JOHANNESBURG, South Africa — Authorities bulldozed sections of the demolished Crossroads squatter camp today and began ordering whites to evict the camp's black refugees from churches and schools in white areas where they have sought shelter.
An Anglican clergyman, the Rev. Geoff Quinlan, said police arrived at his All Saints Church in Cape Town's white suburb of Plumstead today and gave him a summons to appear in court on charges of "harboring blacks."
More than 60 women and children have found shelter in his church's hall and Quinlan was ordered to evict them.
"I can pay an admission of guilt fine of 300 Rand ($175) on proof that the blacks have left," Quinlan said. "I am not going to do anything. I will not pay the fine and I am not going to move the people off."
Aid workers said most of the squatters appeared intent on defying a government order to leave the white areas today.
Barred From Entering
Police Col. Chris Swart said Sunday that no one would be allowed to enter sections of the Crossroads camp that were burned to the ground in battles between rival black groups vying for control of the settlement. At least 65 people were killed and up to 8,000 shanties burned in battles at the camp last month and earlier this month. About 70,000 people were left homeless.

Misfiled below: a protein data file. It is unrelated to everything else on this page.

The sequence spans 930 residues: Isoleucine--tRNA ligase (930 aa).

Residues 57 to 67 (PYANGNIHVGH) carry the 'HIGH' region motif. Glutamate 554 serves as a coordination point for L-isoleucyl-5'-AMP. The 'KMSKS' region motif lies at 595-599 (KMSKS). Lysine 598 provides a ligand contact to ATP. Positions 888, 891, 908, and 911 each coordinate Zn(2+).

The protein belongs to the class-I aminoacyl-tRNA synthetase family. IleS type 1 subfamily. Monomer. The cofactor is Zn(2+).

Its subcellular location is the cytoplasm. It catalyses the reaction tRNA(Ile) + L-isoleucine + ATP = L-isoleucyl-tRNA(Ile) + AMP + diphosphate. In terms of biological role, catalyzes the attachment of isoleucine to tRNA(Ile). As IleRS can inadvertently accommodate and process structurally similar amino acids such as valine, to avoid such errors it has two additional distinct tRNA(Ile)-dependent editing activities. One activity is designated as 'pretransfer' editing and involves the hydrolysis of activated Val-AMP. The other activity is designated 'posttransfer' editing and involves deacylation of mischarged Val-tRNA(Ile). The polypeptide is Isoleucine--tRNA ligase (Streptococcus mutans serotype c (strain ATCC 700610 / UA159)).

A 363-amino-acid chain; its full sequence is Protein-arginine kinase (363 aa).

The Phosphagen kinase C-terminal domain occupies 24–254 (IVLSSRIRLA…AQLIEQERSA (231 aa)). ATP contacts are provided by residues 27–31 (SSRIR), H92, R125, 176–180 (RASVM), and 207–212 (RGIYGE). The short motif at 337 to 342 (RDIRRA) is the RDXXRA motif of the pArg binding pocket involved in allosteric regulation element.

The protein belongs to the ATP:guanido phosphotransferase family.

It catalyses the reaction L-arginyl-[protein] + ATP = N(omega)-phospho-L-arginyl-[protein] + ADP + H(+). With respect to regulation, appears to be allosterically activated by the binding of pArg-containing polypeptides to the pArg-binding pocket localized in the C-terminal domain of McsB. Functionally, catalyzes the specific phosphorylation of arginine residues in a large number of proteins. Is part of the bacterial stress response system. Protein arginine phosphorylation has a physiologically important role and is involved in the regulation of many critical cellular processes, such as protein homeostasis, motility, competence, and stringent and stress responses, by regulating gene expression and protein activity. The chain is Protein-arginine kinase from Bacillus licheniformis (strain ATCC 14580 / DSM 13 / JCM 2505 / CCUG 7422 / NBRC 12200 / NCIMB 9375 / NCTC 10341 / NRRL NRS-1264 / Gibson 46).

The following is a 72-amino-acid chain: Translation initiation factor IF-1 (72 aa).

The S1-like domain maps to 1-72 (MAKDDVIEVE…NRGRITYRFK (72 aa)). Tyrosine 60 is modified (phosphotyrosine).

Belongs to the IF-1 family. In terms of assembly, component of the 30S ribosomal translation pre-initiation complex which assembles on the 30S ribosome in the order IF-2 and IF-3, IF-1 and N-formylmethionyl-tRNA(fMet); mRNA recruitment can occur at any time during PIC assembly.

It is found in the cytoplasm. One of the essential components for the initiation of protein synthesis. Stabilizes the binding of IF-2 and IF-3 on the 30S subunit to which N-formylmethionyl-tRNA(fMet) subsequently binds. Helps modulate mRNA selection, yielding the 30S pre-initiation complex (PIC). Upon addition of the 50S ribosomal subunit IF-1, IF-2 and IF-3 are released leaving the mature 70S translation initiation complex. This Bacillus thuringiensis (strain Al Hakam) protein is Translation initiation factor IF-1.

An aid worker said Sunday's order barring entry to razed sections of the camp appeared aimed at preventing squatters from rebuilding shanties there.
In the Natal province city of Pietermaritzburg, the government today dropped all charges against four anti-apartheid activists who had been on trial for treason since October, marking the total collapse of a 13-month-old case that initially involved 16 defendants.
Natal Atty. Gen. Michael Imber gave no reason for requesting that the case be halted.
Other Charges Dropped
Charges were dropped against Thozimile Gqweta, president of the South African Allied Workers Union, and three other leaders of the union. The four had been accused of high treason for allegedly furthering the African National Congress' campaign to topple the government.
Charges against 12 other activists arrested in the case in May, 1985, including top leaders of the United Democratic Front anti-apartheid coalition, were dropped in December.
In London, the British government reversed its policy today by inviting ANC President Oliver Tambo to have talks with a Foreign Office minister. There was no immediate word from Tambo, who is in London. Until now, Prime Minister Margaret Thatcher's government has shunned the ANC on grounds that it engages in terrorist activities.
Officials said two blacks were killed by fellow blacks Sunday, bringing the toll to 57 in 11 days of the nationwide state of emergency.